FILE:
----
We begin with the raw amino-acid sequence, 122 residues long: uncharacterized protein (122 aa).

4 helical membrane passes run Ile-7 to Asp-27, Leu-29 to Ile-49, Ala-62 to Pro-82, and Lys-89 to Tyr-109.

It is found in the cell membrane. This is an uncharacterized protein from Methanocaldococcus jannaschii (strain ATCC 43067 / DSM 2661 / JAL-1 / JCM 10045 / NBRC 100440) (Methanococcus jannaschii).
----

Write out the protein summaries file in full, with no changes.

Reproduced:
We begin with the raw amino-acid sequence, 122 residues long: uncharacterized protein (122 aa).

4 helical membrane passes run Ile-7 to Asp-27, Leu-29 to Ile-49, Ala-62 to Pro-82, and Lys-89 to Tyr-109.

It is found in the cell membrane. This is an uncharacterized protein from Methanocaldococcus jannaschii (strain ATCC 43067 / DSM 2661 / JAL-1 / JCM 10045 / NBRC 100440) (Methanococcus jannaschii).